Well, Pull My String! New Book Reveals the Making of Toy Story Films

Reading Time: 3 minutes

The Toy Story films are undoubtedly the greatest animated trilogy ever. Revealing the secret lives of Buzz, Woody, and the rest of Andy’s toys after the lights turn out or doors closed, the movies rekindled our own childhoods in remembrance of a favorite doll or toy. And the good feelings we get from all three heartwarming films rank among the most touching in all animated cinema. The Toy Story saga ignites our imaginations in a way reminiscent of other great all-ages stories like Peter Pan, Alice in Wonderland, and Fantasia. They are truly movie magic.

A new book, The Toy Story Films – An Animated Journey catalogs the development of all three films, as well as the growth of Pixar as a company. The oversized book, packed with 192 pages of movie stills, storyboard sketches, character sculptures, and behind-the-scenes photos of the creators is a fitting tribute to a trilogy of fun, Easter Eggs and inside jokes … where everyone is an insider.

From the challenges of the initial effort (which Disney wanted to shut down because Woody and the other characters were jerks) to the glory of awards recognition, The Toy Story Films has it all. The stories spun by those involved in the movies’ development are plentiful and very enjoyable to read. For instance, when developing Woody’s Roundup characters, the team originally planned on developing a cactus character until director John Lasseter pushed them towards a cowgirl.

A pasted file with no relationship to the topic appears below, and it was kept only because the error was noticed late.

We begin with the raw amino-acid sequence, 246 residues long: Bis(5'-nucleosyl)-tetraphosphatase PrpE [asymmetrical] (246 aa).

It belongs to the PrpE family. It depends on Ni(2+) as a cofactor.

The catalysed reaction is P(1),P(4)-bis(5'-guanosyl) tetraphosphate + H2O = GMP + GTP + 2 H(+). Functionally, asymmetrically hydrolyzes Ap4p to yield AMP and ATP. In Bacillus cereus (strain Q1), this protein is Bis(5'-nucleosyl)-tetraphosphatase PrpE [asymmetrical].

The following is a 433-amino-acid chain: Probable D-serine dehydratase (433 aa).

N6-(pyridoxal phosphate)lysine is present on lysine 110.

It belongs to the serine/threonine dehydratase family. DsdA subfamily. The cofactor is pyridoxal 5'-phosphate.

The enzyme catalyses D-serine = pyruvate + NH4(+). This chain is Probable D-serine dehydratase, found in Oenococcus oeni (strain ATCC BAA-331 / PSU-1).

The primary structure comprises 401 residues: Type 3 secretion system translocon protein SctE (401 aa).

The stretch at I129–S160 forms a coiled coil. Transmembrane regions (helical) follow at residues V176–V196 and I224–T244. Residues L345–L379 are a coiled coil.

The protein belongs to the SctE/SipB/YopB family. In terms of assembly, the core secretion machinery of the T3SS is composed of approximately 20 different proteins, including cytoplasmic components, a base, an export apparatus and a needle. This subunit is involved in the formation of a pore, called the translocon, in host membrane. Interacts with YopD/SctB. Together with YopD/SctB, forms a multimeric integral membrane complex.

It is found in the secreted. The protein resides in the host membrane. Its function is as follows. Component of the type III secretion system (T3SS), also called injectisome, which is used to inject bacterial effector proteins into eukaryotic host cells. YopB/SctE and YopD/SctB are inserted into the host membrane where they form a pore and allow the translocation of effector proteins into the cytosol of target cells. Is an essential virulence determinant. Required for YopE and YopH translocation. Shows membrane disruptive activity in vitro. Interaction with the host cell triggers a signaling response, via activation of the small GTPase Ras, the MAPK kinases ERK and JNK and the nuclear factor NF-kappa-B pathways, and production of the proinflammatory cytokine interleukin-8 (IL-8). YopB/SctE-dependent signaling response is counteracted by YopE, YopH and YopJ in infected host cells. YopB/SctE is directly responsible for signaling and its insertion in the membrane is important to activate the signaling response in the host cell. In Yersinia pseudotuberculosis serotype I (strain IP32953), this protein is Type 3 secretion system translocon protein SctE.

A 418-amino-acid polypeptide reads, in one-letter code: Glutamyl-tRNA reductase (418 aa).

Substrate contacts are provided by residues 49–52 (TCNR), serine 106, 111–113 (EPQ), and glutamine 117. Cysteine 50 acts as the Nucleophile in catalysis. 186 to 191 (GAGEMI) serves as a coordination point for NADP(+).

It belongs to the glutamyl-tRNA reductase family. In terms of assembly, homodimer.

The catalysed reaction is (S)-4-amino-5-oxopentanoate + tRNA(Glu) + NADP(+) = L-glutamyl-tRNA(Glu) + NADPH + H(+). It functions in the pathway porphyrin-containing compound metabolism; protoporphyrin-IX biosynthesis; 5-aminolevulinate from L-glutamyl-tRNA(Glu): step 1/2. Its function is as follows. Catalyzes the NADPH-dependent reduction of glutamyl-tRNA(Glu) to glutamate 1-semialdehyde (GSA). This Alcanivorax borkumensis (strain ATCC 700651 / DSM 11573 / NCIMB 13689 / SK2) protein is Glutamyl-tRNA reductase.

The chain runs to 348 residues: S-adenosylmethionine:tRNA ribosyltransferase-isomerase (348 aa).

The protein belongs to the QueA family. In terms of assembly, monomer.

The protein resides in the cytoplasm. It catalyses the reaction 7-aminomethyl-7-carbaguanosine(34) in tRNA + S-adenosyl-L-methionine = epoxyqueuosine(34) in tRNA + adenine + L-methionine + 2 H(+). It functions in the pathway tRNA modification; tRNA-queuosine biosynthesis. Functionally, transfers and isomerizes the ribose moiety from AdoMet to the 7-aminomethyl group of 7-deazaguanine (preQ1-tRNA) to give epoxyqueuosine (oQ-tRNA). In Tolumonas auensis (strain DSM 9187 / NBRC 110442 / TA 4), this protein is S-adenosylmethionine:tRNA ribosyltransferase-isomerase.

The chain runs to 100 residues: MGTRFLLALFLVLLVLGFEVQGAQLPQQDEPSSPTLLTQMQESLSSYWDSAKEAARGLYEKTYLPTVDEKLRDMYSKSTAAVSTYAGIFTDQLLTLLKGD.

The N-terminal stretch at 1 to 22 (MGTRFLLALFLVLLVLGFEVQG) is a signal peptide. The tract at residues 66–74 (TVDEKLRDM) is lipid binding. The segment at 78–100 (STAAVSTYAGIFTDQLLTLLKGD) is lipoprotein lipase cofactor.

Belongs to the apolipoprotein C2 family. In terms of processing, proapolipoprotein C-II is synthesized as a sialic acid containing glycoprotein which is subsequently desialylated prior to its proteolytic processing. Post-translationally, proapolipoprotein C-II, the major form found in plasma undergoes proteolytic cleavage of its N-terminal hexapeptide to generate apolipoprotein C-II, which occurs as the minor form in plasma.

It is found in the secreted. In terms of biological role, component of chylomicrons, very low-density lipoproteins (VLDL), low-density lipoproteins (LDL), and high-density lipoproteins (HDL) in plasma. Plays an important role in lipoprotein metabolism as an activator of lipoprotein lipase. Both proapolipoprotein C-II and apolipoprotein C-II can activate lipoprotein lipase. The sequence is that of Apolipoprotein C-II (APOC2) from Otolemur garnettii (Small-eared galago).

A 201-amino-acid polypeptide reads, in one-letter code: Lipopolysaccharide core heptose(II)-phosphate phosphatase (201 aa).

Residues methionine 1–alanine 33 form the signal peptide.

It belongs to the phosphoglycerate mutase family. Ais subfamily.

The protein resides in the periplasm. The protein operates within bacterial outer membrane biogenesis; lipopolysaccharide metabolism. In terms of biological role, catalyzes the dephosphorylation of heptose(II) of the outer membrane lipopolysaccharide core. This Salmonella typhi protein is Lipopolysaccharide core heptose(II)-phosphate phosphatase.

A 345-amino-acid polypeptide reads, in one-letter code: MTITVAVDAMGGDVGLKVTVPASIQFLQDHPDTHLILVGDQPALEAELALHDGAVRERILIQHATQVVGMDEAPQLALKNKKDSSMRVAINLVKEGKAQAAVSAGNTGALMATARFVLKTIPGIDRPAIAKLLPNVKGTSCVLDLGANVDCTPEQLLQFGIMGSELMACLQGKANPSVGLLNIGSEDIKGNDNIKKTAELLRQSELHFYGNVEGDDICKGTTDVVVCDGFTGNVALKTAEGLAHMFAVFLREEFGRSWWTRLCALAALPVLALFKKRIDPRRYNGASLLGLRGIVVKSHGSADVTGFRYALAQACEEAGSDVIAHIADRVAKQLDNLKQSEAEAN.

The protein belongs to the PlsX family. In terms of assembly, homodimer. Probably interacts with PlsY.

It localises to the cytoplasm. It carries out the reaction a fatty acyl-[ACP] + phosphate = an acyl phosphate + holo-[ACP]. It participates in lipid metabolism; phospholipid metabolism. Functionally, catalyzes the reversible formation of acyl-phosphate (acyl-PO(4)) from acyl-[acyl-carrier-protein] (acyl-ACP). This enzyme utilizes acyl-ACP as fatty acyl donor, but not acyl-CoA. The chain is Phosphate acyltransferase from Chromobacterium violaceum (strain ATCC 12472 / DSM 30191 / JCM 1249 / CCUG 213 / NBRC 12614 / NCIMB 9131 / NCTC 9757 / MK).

The cowgirl ended up being Jessie, of course, who had one of the most gut-wrenching lines in Toy Story 2: “You never forget kids like Emily or Andy, but they forget you.” There’s loads of trivia that will likely be new to even hardcore Pixar fans. Did you know that Lasseter originally pitched the idea of doing Toy Story 3 in 3-D by showing Michael Eisner his ideas on a View Master?

Tom Hanks talks about voice acting and Randy Newman sounds off on the composing. There’s plenty of insight from animators and producers, scientists and story artists, and lots from Lasseter. The book begins with a foreword from the incomparable Hayao Miyazaki before jumping into four main sections, one for the beginning of Pixar and a huge chapter for each film. It’s punctuated by an interlude on the time between the second and third films, as well as an epilogue called, fittingly, Beyond Infinity, and an afterword by John Lasseter.

It took fifteen years from the creation of Toy Story until Toy Story 3 was complete, a time so long that Lasseter points out “some of the people who worked on Toy Story 3 were first inspired to go into animation by watching the original Toy Story.” It was worth the wait. If you’re a Toy Story or Pixar fan, you must check out The Toy Story Films — it’s a very worthy and suitable companion and, best of all, it’ll help you fall in love with these glorious movies all over again.

 

Disclosure: GeekDad received a review copy of this book.

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